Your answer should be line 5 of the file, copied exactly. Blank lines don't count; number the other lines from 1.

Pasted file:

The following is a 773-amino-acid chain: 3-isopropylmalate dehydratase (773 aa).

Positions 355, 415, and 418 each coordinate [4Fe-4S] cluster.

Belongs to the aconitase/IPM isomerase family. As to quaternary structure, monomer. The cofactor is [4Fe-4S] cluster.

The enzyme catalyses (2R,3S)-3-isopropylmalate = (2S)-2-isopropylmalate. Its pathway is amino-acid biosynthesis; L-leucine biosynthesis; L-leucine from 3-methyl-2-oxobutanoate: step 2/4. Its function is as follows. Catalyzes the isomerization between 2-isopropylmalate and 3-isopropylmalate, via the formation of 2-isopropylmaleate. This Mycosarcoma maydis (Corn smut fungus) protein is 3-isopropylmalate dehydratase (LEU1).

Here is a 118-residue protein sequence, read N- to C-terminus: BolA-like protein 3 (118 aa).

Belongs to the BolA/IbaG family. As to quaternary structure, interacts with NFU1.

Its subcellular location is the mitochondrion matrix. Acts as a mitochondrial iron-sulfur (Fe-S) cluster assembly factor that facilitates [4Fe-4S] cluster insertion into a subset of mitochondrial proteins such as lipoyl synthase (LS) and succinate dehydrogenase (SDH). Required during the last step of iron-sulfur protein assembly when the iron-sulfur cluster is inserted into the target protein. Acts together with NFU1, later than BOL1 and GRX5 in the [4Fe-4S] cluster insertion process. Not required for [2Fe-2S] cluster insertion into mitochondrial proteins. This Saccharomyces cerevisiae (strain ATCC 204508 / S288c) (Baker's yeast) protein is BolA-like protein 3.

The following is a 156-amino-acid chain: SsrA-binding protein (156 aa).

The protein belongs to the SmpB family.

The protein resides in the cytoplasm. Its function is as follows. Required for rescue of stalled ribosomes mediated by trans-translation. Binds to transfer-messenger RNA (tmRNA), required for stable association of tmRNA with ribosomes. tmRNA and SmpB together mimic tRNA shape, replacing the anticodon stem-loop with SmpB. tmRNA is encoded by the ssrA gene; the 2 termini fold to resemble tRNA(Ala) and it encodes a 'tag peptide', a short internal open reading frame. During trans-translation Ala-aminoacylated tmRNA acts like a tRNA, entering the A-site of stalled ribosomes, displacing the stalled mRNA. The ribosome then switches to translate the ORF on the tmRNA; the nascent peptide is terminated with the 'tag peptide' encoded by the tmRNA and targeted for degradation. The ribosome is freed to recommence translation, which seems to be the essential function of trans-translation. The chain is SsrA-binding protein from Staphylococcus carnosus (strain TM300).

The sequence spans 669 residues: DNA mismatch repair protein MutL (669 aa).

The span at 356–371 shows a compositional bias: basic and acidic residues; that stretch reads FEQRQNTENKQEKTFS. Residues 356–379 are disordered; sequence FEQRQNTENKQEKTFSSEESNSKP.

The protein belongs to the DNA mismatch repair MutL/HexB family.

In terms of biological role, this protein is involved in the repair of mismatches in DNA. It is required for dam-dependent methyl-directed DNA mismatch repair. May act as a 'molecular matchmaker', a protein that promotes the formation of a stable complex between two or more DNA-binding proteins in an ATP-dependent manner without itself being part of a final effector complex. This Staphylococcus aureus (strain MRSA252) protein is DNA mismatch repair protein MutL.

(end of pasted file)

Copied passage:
Here is a 118-residue protein sequence, read N- to C-terminus: BolA-like protein 3 (118 aa).